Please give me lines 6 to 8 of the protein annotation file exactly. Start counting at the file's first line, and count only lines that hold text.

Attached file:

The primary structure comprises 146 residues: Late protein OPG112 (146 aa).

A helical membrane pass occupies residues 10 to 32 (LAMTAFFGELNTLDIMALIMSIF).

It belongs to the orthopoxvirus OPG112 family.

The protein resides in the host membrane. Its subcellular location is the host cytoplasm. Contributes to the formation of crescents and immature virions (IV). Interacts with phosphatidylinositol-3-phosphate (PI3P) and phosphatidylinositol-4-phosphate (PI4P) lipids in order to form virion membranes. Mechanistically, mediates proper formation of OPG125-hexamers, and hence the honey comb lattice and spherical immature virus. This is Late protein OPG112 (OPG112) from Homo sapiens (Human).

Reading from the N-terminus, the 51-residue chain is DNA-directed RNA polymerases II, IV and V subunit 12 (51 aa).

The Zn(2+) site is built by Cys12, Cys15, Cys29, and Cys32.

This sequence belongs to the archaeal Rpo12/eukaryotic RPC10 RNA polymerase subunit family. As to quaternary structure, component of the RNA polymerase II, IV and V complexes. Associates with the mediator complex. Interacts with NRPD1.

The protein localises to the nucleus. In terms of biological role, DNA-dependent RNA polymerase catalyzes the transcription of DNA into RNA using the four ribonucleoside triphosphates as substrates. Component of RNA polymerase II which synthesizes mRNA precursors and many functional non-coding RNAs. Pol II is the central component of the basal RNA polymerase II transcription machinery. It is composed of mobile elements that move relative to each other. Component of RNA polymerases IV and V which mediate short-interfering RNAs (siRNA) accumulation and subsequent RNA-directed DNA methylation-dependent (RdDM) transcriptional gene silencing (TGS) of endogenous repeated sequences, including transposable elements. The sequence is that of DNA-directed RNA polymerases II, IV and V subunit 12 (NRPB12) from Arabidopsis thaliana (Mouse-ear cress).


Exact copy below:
The Zn(2+) site is built by Cys12, Cys15, Cys29, and Cys32.

This sequence belongs to the archaeal Rpo12/eukaryotic RPC10 RNA polymerase subunit family. As to quaternary structure, component of the RNA polymerase II, IV and V complexes. Associates with the mediator complex. Interacts with NRPD1.

The protein localises to the nucleus. In terms of biological role, DNA-dependent RNA polymerase catalyzes the transcription of DNA into RNA using the four ribonucleoside triphosphates as substrates. Component of RNA polymerase II which synthesizes mRNA precursors and many functional non-coding RNAs. Pol II is the central component of the basal RNA polymerase II transcription machinery. It is composed of mobile elements that move relative to each other. Component of RNA polymerases IV and V which mediate short-interfering RNAs (siRNA) accumulation and subsequent RNA-directed DNA methylation-dependent (RdDM) transcriptional gene silencing (TGS) of endogenous repeated sequences, including transposable elements. The sequence is that of DNA-directed RNA polymerases II, IV and V subunit 12 (NRPB12) from Arabidopsis thaliana (Mouse-ear cress).